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'Together': A Message Of Cooperation

August 26, 1986|LYNNE HEFFLEY

You're the President of the United States and you and the premier of the Soviet Union can't agree on anything. What will you do?

That question, aimed at elementary school-age children, is part of a fluid half-hour of consciousness-raising called "Being Together," a touring production that played at the Los Angeles Children's Museum during the weekend.

Using music, a slide presentation, meditation and a few magic tricks, performer Bob Heuck and musician Amber Khan-Engel present a single theme: getting along with others.

The atmosphere is casual. Heuck, lean and sad-eyed, dresses in slacks, polo shirt and loafers. Khan-Engel, an intense, dark-haired woman, is stationed at an electric keyboard. When it's time for the slide show--a long parade of pictures of children and adults from different parts of the world--Heuck runs the machine while he and Amber sing.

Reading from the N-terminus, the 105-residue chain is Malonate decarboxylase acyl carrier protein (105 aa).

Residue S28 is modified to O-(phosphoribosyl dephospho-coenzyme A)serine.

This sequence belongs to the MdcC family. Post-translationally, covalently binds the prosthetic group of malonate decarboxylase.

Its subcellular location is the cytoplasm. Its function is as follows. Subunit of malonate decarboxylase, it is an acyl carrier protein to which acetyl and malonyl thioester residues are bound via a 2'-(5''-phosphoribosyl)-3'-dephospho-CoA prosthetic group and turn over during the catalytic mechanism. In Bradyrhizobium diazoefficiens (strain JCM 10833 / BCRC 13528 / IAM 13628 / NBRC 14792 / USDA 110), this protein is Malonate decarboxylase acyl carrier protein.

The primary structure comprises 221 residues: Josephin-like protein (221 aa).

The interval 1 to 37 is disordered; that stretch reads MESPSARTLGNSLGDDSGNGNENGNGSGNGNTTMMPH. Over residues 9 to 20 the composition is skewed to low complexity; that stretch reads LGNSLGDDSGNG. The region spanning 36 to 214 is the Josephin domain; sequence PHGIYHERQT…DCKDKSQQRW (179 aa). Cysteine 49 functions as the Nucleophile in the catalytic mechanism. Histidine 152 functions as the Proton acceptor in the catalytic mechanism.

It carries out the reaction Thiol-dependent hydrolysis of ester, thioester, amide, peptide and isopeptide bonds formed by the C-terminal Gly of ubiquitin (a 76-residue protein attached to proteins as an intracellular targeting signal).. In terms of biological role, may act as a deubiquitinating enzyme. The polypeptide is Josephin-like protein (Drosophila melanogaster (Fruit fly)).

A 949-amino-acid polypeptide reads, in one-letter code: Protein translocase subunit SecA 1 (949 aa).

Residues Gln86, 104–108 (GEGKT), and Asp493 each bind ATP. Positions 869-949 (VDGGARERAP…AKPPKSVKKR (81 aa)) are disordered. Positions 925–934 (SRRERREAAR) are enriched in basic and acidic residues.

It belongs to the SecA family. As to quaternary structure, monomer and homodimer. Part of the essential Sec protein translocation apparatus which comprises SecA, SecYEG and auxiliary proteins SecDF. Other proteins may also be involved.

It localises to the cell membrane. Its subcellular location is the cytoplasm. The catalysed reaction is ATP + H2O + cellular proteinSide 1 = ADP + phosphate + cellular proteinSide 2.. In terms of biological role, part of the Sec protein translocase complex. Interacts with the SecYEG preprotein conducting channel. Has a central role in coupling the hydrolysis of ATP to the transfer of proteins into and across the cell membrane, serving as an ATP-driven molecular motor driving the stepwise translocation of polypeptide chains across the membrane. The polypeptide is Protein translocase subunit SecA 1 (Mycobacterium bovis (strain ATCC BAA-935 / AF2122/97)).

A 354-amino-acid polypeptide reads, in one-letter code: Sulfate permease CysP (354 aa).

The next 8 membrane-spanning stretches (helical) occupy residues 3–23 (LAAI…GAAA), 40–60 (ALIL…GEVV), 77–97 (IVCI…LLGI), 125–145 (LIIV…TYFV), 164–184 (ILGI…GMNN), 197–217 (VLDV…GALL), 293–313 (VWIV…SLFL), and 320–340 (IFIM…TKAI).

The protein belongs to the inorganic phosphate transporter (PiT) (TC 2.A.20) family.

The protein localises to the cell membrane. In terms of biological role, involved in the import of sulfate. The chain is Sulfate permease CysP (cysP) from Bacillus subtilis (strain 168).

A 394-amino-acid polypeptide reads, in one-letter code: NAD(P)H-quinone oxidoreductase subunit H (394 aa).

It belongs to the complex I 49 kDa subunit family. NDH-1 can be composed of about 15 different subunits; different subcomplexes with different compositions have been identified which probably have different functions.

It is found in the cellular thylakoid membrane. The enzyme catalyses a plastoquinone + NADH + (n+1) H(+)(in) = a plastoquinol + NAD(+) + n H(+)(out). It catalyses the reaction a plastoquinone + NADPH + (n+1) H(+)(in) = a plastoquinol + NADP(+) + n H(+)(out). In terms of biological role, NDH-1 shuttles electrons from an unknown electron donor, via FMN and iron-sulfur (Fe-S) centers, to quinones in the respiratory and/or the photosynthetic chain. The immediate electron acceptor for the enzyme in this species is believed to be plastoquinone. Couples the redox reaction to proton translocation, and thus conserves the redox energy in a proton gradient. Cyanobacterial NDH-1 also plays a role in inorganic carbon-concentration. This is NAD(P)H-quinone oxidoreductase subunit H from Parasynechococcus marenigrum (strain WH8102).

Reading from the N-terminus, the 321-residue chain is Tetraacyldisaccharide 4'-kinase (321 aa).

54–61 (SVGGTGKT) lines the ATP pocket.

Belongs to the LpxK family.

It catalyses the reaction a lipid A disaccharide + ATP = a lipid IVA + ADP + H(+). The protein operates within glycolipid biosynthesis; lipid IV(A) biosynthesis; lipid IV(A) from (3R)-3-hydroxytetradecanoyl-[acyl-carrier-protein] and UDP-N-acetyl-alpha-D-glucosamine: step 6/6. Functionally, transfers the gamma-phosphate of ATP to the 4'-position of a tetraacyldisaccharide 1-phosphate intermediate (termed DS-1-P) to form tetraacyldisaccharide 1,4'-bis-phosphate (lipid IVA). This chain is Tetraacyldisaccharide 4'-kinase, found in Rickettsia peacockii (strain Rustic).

Heuck tells vividly of his friendship with a farmer in Greece, an uneducated, gentle man, to suggest that if the people of the world are not strangers to one another, war is inconceivable.

He then guides the audience through a few meditative moments. The lights are turned down and members of the audience are asked to close their eyes, visualize a favorite television program, change channels, picture having an argument with a friend and then, as President, imagine an argument with a foreign leader. When the lights go up, children in the audience are asked for their solutions to conflicts, both at a personal level and a global one.

Not surprisingly, the general response is that talking things over is a good idea.

Strongly reminiscent of the wide-eyed glow of '60s idealism, there is a palpable sense that this is a mission of enlightenment, though no religious or philosophical slant is apparent.

That the message doesn't cloy is a tribute to the show's brevity and to Heuck's agile grace as emcee and storyteller.

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